In subduction zones, materials on Earth’s surface can be transported to the deep crust or mantle, but the exact mechanisms and the nature of the recycled materials are not fully understood. Here, we report a set of migmatites from western Yangtze Block, China. These migmatites have similar bulk compositions as forearc sediments. Zircon age distributions and Hf–O isotopes indicate that the precursors of the sediments were predominantly derived from juvenile arc crust itself. Using phase equilibria modeling, we show that the sediments experienced high temperature-to-pressure ratio metamorphism and were most likely transported to deep arc crust by intracrustal thrust faults. By dating the magmatic zircon cores and overgrowth rims, we find that the entire rock cycle, from arc magmatism, to weathering at the surface, then to burial and remelting in the deep crust, took place within ~10 Myr. Our findings highlight thrust faults as an efficient recycling channel in compressional arcs and endogenic recycling as an important mechanism driving internal redistribution and differentiation of arc crust.
Magmatic arcs witness the interplay between endogenous and exogenous processes, including magmatism, crustal thickening, uplift, erosion, sedimentation and burial of detritus1,2,3,4. Magmatism produces new crust, which later interacts with the hydrosphere and atmosphere through erosion and weathering. On the other hand, crustal materials from the surface are recycled to Earth’s interior. This chain of processes in magmatic arcs play important roles in driving much of the mass exchange between Earth’s interior and surface. The inward transport of surface materials, including volatiles, has profound influence on the cycling of carbon, oxygen, sulfur, etc. on Earth’s surface and may alter the chemical and physical properties of the deep crust and even mantle.
Nearly every Phanerozoic arc in the world exhibit crustal signatures in geochemistry, suggesting pervasive crustal recycling in the formation of arc crust. Conventional views link crustal recycling processes to slab subduction, including sediment subduction and subduction erosion (± relamination) have been widely invoked to explain the crustal signatures seen in most arc magmas5,6. Yet the recent work on continental arcs hints at thrust faults as potential recycling channels7,8,9,10.
Here, we examined a suite of migmatites from a Neoproterozoic magmatic arc in western China. We used combined petrologic, geochronologic and geochemical studies of these samples to understand the nature of the recycled materials and evaluate how thrust faults may contribute to rock recycling in compressional arc settings.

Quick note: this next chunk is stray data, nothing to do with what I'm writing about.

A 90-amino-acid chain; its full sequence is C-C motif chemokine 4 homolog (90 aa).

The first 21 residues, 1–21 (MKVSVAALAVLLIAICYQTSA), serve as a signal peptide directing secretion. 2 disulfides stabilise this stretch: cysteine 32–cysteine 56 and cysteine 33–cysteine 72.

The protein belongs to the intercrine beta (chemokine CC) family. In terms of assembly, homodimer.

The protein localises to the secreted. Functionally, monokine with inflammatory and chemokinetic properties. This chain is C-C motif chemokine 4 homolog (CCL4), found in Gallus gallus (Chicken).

Geological setting and samples
The Yangtze Block in Eastern Asia consists of Archean–Paleoproterozoic crystalline basement surrounded by Neoproterozoic fold belts. It is bounded by the Tibetan Plateau to the west, the North China Block to the north and the Cathaysia Block to the southeast. It was placed in a marginal position in Rodinia supercontinent and has underwent a long-term evolution and complex tectonic-magmatic processes in a continental margin setting during Neoproterozoic11,12,13. The western margin of the Yangtze Block became tectonically active since the early Neoproterozoic; it started with intra-oceanic arc magmatism before 971 ± 16 Ma (ref. 14) and then transitioned to Andean-type magmatism at ca. 870 Ma (ref. 15). This ancient subduction relic was lately imaged by deep seismic reflection profile16. The prolonged magmatic history gave rise to linearly distributed Neoproterozoic arc magmatic rocks spanning over 800 km (Supplementary Fig. 1a). The Longmenshan Thrust Belt to the northwestern margin of the Yangtze Block exposed abundant Neoproterozoic plutonic complexes due to the major Miocene extrusion and thrust process17, of which the largest one is known as the Pengguan Complex, comprising voluminous 860–750 Ma plutonic rocks (Supplementary Fig. 1b, c). The Huangshuihe Group in the core region of the Pengguan Complex exists as a huge roof pendant of the plutonic rocks and consists of metamorphic rocks of schist, metapelite, quartzite and meta-pyroclastic rock. Ductile deformation, faults, mylonite with S-C fabric, and migmatitic lineation are extensive in the sequences.
Two main types of migmatites were identified in the field (Supplementary Fig. 2): the inhomogeneous migmatites (or diatexite) contain abundant blocks of melanosome and associated aplite vein; the stromatic migmatites preserve a regular layered structure and are characterized by centimeter-thick, foliation-parallel leucosome, melanosome and mesosome. Patch-shaped neosomes are abundant in stromatic migmatites and formed during incipient partial melting. Large leucosomes (~50 cm in width) occur occasionally and are usually fed by a few small leucosome veins. The stromatic migmatites have a NNW-dipping foliation (S1) (~355°/48°) defined by oriented biotite or feldspar augen. The S1 foliation is parallel to bedding planes defined by the metapelite (Supplementary Fig. 2c) and is folded locally by syn-anatectic deformation on varying scale (Supplementary Fig. 2e, f). The fold axial planes (S2) generally display E–W striking, S-dipping orientation. Besides, the study area was superimposed by massive high-angle, S-verging thrust faults (Supplementary Fig. 2g), which should be linked with post-Mesozoic structural tectonics17.
Six stromatic migmatite and one leucosome samples in the Huangshuihe Group were collected in this study (Supplementary Fig. 1d). The main minerals in migmatite are plagioclase, biotite, K-feldspar, quartz and muscovite (Supplementary Fig. 3). Anatexis of primary mineral assemblage led to prevalent zircon overgrowth and muscovite-rimmed biotite in the migmatite (Supplementary Figs. 3 and 5–7). Entrainment of peritectic phase, which consists of small spessartine-rich garnet grains, biotite, muscovite, quartz, plagioclase, K-feldspar and Fe-oxides, was found in 16YX-1-1 (Supplementary Fig. 3 and Supplementary Data 4). The reaction of “biotite + MnO, Al2O3, SiO2 (from melt) = garnet + muscovite”18 may control garnet paragenesis. These observations are indicative of near-solidus partial melting with local melt segregation.